This final course design stage involves creating and curating the instructional materials that give students the information they need to complete the assessments successfully. Firstly, consider what types of content work well online (see the best practices on Create Content). Secondly, balance the amount of instructor-created and external materials to maintain teacher presence without reinventing the wheel and/or burning out. A good first step is to explore what content already covers your material well (textbook, YouTube, etc.), then focus your energy on creating original content for the parts of your material that good content isn’t already available for. Here’s how that mix of content might look in an online course:

  • Content for lesson on Netiquette & eProfessionalism (EDME 552)
    • Introductory video with discussion of Twitter debate | Instructor-created | Video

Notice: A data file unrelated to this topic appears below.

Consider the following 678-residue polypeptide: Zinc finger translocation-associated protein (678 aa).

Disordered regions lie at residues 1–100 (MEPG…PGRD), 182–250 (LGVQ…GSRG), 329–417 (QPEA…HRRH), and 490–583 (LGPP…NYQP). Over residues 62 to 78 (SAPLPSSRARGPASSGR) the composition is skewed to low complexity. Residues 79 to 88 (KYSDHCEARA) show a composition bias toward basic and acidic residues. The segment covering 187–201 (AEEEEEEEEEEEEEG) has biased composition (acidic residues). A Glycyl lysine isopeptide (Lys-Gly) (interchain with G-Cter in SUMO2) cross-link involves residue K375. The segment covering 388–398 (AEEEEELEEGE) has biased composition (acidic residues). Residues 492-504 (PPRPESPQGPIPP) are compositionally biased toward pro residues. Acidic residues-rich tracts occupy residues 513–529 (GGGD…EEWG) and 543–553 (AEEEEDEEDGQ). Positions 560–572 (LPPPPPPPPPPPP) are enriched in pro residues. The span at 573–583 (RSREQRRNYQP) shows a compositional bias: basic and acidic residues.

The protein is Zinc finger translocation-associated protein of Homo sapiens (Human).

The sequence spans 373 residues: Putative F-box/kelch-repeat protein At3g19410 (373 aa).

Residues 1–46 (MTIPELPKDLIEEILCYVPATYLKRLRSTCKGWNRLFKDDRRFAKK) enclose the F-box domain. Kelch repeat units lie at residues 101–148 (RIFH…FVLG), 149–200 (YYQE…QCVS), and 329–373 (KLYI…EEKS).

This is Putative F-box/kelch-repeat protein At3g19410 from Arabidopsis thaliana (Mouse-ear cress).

• “Let’s Talk: Effectively Communicating with Your Online Students” | External | Chapter from free ebook
    • Three articles that discuss how to teach netiquette | External | Web articles
    • Four sample “Tip Sheets” for students about netiquette | External | Web pages
    • Four sample YouTube videos for students about netiquette | External | Videos
    • ~~All sources (except for the samples) are accompanied by instructor-created guiding questions
  • Content for 3D printing (DIGL 101)
    • Introductory video from Mashable | External | Video
    • “How 3D Printing Can Help Tell the Story” | External | Web article
    • “TEDxBreda: 3D Printed Storytelling” | External | Video
    • Description/discussion of considerations for 3D printing | Instructor-created | Text & images (Canvas content page)
    • “3 Most Common 3D Printer Errors and Their Fixes” | External | Web article
    • Illustrated list of 3D design techniques | Instructor-created | Text & images (Canvas content page)
    • TinkerCAD tips and Tutorial Video | Instructor-created | Text & video
    • Export to .STL Video | Instructor-created | Video
    • MakerBot Print Slicing Software | Instructor-created | Video
    • Operate MakerBot Printer | External | Video